A man dines inside Il Pollaio Restaurant in North Beach on Wednesday, Sept. 30, 2020. City officials said indoor dining could resume next week if San Francisco reenters the red COVID-19 risk tier. (Kevin N. Hume/S.F. Examiner)

A man dines inside Il Pollaio Restaurant in North Beach on Wednesday, Sept. 30, 2020. City officials said indoor dining could resume next week if San Francisco reenters the red COVID-19 risk tier. (Kevin N. Hume/S.F. Examiner)

SF plans to allow indoor dining next week

San Francisco will allow indoor dining to resume next week with restrictions and outdoor dining will no longer have a 10 p.m. closing time, if The City moves into the state’s red tier as is expected.

San Francisco is expected to move out of the state’s most restrictive COVID purple tier Tuesday of next week. More business operations will be allowed the following day, city officials said Wednesday.

Dr. Susan Philip, of the Department of Public Health, said that The City’s goal is to “align with the state’s red tier framework as much as possible, with specific additional safeguards to limit the spread of the virus.” The City has the authority to impose tougher restrictions than what the state’s tier allows, but not more relaxed restrictions.

Starting Wednesday of next week, indoor dining would be allowed to reopen at 25 percent occupancy with no more than 100 people. No more than one household of up to four people per table will be allowed, city officials said

Indoor dining must close by 10 p.m. and remain closed until 5 a.m.

Meanwhile, outdoor dining will no longer have to end at 10 p.m. Six people would allowed be per table from up to three households.

“I am excited that we are going to see some real change in this city,” Mayor London Breed said when noting the business operations and activities that are expected to resume next week.

“Our numbers are moving in the right direction and I am hopeful that together we can reopen safely and get there quicker,” Breed said.

Breed also wrote on Twitter what people should expect will be allowed to resume.

The Golden Gate Restaurant Association, a restaurant advocacy group, issued a statement praising the new guidance.

“We appreciate the thoughtful way that the updated guidance looks clearly at the distinctions between indoor and outdoor dining,” the statement said, adding that the advance notice “will allow our businesses to implement what is needed and be able to bring back staff in a timely manner.”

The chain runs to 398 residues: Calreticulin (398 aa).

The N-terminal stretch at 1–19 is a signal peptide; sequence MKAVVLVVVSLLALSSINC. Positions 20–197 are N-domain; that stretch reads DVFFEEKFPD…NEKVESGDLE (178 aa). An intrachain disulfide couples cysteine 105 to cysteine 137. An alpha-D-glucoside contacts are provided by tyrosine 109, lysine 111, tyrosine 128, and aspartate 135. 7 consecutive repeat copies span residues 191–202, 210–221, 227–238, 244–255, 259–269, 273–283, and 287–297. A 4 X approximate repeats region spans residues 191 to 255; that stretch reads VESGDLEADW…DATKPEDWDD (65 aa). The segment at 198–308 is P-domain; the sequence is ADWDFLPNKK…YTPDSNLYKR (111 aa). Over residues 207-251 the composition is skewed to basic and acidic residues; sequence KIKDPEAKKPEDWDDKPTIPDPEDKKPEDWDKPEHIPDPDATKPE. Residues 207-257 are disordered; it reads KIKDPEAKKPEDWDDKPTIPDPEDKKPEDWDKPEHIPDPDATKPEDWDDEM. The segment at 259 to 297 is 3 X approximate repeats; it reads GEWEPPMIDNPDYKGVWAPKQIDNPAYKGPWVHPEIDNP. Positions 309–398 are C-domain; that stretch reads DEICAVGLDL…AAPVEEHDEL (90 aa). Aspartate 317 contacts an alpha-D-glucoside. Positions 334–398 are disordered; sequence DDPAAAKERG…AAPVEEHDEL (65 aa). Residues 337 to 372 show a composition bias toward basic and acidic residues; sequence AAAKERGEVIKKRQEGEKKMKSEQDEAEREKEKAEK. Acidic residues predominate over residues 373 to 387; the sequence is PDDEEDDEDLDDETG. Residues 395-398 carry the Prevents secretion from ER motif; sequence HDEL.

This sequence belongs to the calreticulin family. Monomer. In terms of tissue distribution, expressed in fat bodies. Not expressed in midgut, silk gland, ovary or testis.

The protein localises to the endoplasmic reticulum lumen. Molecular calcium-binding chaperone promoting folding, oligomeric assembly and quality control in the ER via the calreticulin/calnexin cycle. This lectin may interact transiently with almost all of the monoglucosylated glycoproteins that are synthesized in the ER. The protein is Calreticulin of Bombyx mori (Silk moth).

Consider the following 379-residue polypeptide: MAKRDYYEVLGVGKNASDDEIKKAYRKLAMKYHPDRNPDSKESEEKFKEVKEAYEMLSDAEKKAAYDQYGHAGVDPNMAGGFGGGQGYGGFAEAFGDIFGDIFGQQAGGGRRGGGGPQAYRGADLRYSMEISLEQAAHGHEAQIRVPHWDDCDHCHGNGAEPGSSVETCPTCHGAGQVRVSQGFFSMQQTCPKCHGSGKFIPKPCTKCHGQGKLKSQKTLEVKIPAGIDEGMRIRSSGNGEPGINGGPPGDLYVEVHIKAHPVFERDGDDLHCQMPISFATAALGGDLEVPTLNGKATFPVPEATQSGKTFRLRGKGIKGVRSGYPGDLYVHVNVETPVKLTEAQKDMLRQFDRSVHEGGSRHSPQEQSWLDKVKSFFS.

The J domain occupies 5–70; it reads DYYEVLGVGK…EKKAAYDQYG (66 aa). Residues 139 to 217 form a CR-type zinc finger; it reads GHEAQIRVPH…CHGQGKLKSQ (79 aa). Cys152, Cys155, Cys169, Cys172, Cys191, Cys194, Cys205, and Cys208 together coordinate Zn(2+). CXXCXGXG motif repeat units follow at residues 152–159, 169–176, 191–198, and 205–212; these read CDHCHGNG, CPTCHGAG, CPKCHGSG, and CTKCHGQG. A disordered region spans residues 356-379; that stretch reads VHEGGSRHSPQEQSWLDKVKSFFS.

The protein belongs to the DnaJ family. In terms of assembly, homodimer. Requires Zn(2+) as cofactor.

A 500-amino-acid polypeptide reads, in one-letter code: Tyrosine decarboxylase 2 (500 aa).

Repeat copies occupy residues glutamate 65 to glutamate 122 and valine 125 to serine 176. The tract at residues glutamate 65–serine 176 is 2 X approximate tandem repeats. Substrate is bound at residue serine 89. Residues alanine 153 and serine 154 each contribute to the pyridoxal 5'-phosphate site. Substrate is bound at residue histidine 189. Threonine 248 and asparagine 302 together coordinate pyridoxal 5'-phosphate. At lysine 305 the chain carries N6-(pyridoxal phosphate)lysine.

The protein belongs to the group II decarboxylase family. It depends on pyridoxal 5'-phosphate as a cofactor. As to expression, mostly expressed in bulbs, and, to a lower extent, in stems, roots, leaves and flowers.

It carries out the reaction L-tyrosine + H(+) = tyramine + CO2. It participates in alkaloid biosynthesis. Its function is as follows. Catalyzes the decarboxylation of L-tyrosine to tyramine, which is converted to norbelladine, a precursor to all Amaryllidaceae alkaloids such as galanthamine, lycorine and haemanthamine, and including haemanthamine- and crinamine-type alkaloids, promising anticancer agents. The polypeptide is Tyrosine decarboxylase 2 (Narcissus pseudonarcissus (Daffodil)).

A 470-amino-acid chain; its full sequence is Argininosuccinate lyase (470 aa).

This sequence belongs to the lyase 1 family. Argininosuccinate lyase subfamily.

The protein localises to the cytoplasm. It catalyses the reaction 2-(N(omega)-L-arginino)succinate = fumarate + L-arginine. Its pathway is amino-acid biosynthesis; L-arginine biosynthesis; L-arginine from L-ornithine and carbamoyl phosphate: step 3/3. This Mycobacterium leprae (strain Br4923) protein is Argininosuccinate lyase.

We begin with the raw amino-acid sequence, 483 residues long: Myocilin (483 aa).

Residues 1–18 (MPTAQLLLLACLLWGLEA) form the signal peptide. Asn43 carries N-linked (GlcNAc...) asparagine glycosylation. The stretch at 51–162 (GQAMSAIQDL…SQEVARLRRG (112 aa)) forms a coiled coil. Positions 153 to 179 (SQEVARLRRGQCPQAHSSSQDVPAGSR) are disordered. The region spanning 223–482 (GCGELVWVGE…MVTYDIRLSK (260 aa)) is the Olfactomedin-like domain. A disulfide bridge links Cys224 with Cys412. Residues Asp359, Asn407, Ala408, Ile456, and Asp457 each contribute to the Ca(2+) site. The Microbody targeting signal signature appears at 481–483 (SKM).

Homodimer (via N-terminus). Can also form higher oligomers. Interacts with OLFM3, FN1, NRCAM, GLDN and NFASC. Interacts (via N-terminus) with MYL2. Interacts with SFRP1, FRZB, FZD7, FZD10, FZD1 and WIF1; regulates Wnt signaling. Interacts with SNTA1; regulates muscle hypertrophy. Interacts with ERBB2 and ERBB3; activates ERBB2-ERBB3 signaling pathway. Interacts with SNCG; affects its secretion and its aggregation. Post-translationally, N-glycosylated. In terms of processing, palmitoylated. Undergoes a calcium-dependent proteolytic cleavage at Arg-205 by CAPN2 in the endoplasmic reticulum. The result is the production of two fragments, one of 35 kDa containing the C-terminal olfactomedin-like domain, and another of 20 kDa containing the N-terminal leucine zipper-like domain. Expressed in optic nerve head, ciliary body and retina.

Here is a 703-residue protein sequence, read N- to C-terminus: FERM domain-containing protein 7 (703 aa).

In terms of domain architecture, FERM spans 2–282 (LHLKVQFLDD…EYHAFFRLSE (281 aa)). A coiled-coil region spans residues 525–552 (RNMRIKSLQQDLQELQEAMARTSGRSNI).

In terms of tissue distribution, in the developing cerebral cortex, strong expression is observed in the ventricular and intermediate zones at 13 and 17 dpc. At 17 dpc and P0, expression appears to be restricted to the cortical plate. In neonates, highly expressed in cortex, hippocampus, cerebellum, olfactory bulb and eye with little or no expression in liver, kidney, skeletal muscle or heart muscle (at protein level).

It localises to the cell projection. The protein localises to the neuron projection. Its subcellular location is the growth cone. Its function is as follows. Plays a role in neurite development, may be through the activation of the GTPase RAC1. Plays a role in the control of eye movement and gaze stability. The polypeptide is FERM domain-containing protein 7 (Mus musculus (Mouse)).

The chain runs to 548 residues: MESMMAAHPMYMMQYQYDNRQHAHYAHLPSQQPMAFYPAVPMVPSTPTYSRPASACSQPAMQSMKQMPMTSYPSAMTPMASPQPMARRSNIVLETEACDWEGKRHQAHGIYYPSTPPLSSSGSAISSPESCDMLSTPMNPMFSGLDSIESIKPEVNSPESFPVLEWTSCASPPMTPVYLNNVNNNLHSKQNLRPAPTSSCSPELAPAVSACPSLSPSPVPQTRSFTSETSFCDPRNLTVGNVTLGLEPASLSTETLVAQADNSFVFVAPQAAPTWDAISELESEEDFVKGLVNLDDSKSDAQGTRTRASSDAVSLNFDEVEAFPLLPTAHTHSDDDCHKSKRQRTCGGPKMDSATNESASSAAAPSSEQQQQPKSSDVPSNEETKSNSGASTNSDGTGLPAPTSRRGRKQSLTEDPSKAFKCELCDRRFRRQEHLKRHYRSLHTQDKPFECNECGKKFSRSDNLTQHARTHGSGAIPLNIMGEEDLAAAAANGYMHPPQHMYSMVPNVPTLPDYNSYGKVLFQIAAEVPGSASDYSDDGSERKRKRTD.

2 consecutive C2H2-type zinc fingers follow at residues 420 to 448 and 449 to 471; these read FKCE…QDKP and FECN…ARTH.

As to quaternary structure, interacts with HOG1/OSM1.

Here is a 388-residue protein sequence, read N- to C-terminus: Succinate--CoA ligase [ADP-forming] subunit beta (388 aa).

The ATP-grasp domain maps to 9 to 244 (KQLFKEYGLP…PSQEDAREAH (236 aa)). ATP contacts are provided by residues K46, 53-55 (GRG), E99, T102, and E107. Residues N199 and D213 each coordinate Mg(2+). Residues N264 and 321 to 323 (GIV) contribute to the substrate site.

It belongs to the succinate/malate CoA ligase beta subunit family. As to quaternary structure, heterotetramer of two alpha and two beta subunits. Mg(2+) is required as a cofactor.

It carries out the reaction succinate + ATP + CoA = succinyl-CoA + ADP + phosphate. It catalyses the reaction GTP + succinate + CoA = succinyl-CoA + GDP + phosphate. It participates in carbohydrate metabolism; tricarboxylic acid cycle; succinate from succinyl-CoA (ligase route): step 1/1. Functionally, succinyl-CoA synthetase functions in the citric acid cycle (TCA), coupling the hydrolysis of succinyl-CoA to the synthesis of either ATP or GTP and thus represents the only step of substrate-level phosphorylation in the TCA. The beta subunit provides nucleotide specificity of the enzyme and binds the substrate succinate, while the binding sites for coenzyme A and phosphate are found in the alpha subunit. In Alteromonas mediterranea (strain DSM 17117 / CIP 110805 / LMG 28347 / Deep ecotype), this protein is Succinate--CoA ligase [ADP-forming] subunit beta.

Philip said that “most retail will be able to open” with a 25 percent capacity limit and “the 10 p.m. closure is no longer going to apply to non-essential retail.”

“Food courts can open to 25 percent capacity with a max of 100 people,” she added.

Bars must remain closed indoors and outdoors unless they serve bona fide meals.

When it comes to fitness, outdoor classes are capped at 25 people. Indoor gyms and fitness centers can reopen at 10 percent capacity. Gym classes like yoga and meditation are allowed at 10 percent capacity. Face coverings are required at all times.

Indoor zoos, museums and aquariums will be allowed to reopen at 25 percent capacity.

jsabatini@sfexaminer.com

Bay Area NewsCoronavirussan francisco news

If you find our journalism valuable and relevant, please consider joining our Examiner membership program.
Find out more at www.sfexaminer.com/join/

Just Posted

Health care workers in the intensive care unit at Providence Saint John’s Health Center in Santa Monica, with Alejandro Balderas, a 44-year-old patient who later died. Even in California, a state with a coronavirus vaccination rate well above average, the number of people hospitalized with COVID-19 has nearly doubled in the past two weeks, according to a New York Times database. (Isadora Kosofsky/The New York Times)
Why COVID took off in California, again

‘The good news is: The vaccines are working’

A kayaker on the water at Lake Oroville, which stands at 33 percent full and 40 percent of historical average when this photograph was taken on Tuesday, June 29, 2021 in Oroville, Calif. (Brian van der Brug / Los Angeles Times via Tribune News Service)
A kayaker on the water at Lake Oroville, which stands at 33 percent full and 40 percent of historical average when this photograph was taken on Tuesday, June 29, 2021 in Oroville, Calif. (Brian van der Brug / Los Angeles Times via Tribune News Service)
Facing ‘dire water shortages,’ California bans Delta pumping

By Rachel Becker CalMatters In an aggressive move to address “immediate and… Continue reading

Students practice identifying species in the school garden at Verde Elementary in Richmond during summer camp. (Photo courtesy of Verde Elementary)
Reading, writing and bike riding: How schools spent summer helping students recover from pandemic

By Sydney Johnson EdSource Bicycles typically aren’t allowed on the blacktop at… Continue reading

The San Francisco Public Utilities Commission launched a pilot program that offers up to 90 percent discounts on water and sewer bills for eligible customers. (Andri Tambunan/Special to ProPublica)
How does 90% off your water bill sound? Here’s who qualifies

The San Francisco Public Utilities Commission announced this week it is launching… Continue reading

Most Read